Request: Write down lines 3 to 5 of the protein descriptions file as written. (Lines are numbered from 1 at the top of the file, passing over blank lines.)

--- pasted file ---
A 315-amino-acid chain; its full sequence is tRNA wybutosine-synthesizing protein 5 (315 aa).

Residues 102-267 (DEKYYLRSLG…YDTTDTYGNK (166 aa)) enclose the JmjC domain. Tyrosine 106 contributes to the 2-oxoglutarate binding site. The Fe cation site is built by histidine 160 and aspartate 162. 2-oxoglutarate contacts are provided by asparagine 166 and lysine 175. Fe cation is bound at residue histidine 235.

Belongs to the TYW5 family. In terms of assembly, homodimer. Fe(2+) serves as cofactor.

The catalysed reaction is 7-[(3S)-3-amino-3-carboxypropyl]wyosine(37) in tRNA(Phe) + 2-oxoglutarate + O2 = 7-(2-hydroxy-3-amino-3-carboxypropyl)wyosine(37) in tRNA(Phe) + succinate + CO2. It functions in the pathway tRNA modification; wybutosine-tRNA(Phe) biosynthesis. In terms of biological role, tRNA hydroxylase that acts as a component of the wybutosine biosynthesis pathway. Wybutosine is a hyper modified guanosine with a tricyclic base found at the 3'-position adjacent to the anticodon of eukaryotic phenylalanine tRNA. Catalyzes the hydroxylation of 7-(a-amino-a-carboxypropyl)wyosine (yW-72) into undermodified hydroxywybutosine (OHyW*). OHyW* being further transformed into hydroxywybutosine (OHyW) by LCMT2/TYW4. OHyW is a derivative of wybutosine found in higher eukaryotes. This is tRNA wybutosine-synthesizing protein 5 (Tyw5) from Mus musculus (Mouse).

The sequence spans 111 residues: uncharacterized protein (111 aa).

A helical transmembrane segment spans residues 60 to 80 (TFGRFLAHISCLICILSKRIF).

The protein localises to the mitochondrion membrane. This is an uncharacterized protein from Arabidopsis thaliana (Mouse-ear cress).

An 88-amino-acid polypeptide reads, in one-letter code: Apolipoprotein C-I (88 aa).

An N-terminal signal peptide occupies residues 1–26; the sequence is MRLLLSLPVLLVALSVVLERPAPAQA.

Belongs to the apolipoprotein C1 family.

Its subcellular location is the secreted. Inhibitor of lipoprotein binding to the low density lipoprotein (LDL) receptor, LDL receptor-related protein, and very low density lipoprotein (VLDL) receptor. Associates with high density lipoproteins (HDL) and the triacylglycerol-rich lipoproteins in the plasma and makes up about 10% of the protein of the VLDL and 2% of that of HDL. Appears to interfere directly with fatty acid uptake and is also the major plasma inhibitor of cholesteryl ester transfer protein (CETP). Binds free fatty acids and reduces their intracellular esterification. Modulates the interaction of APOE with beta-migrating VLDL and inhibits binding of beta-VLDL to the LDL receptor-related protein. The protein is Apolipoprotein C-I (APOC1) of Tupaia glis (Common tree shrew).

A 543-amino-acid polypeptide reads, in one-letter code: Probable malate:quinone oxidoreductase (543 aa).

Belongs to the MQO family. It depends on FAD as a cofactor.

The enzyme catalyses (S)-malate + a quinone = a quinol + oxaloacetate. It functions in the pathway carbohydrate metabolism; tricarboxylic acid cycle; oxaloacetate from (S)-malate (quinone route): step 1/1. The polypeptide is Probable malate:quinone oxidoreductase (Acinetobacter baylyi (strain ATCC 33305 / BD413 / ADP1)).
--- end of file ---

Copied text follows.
Belongs to the TYW5 family. In terms of assembly, homodimer. Fe(2+) serves as cofactor.

The catalysed reaction is 7-[(3S)-3-amino-3-carboxypropyl]wyosine(37) in tRNA(Phe) + 2-oxoglutarate + O2 = 7-(2-hydroxy-3-amino-3-carboxypropyl)wyosine(37) in tRNA(Phe) + succinate + CO2. It functions in the pathway tRNA modification; wybutosine-tRNA(Phe) biosynthesis. In terms of biological role, tRNA hydroxylase that acts as a component of the wybutosine biosynthesis pathway. Wybutosine is a hyper modified guanosine with a tricyclic base found at the 3'-position adjacent to the anticodon of eukaryotic phenylalanine tRNA. Catalyzes the hydroxylation of 7-(a-amino-a-carboxypropyl)wyosine (yW-72) into undermodified hydroxywybutosine (OHyW*). OHyW* being further transformed into hydroxywybutosine (OHyW) by LCMT2/TYW4. OHyW is a derivative of wybutosine found in higher eukaryotes. This is tRNA wybutosine-synthesizing protein 5 (Tyw5) from Mus musculus (Mouse).

The sequence spans 111 residues: uncharacterized protein (111 aa).